Understand the mind of the content

Website content is your most powerful sales tool. That’s why you have to pay special attention to it when redesigning. There are two aspects to it:

  1. Visual design and content should be on hand.
  2. Website copy should be able to sell.

What does that mean?

Website design without accurate content is always challenging. Write a final draft for a web page that does not yet exist; it’s hard. To break this cycle, you need to consider professional website design and content production at the same time.

On the other hand, you need to redesign your copy of your website according to the new design and eventually sell more. Given the emotional aspects of consumer decision making, it is important to communicate with the user using carefully written content. You need to speak their language and show them exactly how your business can solve their problems.

Choose the first decision in the Mobile-First or Desktop-First strategy

Statistics show that the use of mobile phones in visiting Internet sites is very high. In 2017, more than half of website traffic came from mobile devices, as well as in Asia, where 65.7% of web page views came from mobile devices.

But does that mean you should design with a mobile priority approach?

The short answer is no. But let’s go a little deeper.

The idea of increasing the design based on the preference of the mobile mode versus the design based on the desktop mode represents a decline.

When the mobile mode of the website had just started, in addition to designing the site for the desktop, its mobile mode was also designed in a simple way. It means designing a screen with maximum size and full functionality, then it is designed to design smaller pages based on it.

Both can be good, both can be effective. It depends on the goals of your business and your website.

For example, if 80% of your website sales are made through mobile, this trend is likely to continue. So you have to choose the mobile priority approach.

Impact of the website home page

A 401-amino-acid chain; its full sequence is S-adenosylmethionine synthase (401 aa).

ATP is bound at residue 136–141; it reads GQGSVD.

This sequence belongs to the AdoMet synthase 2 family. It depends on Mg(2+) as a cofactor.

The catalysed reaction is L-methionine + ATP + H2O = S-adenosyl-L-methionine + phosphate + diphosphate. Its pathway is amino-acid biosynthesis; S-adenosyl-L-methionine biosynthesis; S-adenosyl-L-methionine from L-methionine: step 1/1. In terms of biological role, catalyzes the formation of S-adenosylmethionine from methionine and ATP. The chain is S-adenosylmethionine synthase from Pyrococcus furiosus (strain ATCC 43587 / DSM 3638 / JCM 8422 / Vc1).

Do you know who enters the front page of the website?

For most websites, these are first time visitors. They know little about your business or your products and services. So you have to take this opportunity to attract them. And the website page is also very small.

A Google study found that users act on their first feeling. For example, a “tired feeling” about your website may occur in less than 50 milliseconds and cause you to leave the website.

The same study shows that website design, which is less visually complex, is more beautiful to users.

How to retain new users?

Convincing design studies in line with website goals show that inspirational design elements have the greatest impact on creating the first positive impression. It reinforces the idea of having great quality images and reminders of your brand, and encourages users to delve deeper into your website.

Focus on pages viewed by the critical user

If we go back to the example of the hotel site, there are a number of routes that users can finally make their reservation. For example, they can be placed on a special offer page and booked. Or they may find their hotel email address and request a reservation.

Whichever route they choose, they can make a reservation at the end. But one of the ways the user moves is where you get paid.

This is called the user critical path.

In a website redesign project, this is where you need to spend most of your time. There will probably be a lot of iterations, so it’s best to start testing the user on the critical stream first.

Final Thoughts

A redesign of a website can be quite tricky and has not reached the previous design. But with so many parties involved in this project, it can easily turn into a war of ideas as to which design is better. To avoid this, first set clear expectations for the project and make sure the whole team is on board. A research and data approach is adopted to make key site design decisions.

With a healthy combination of careful and flexible planning, redesigning your website will have the best chance of success.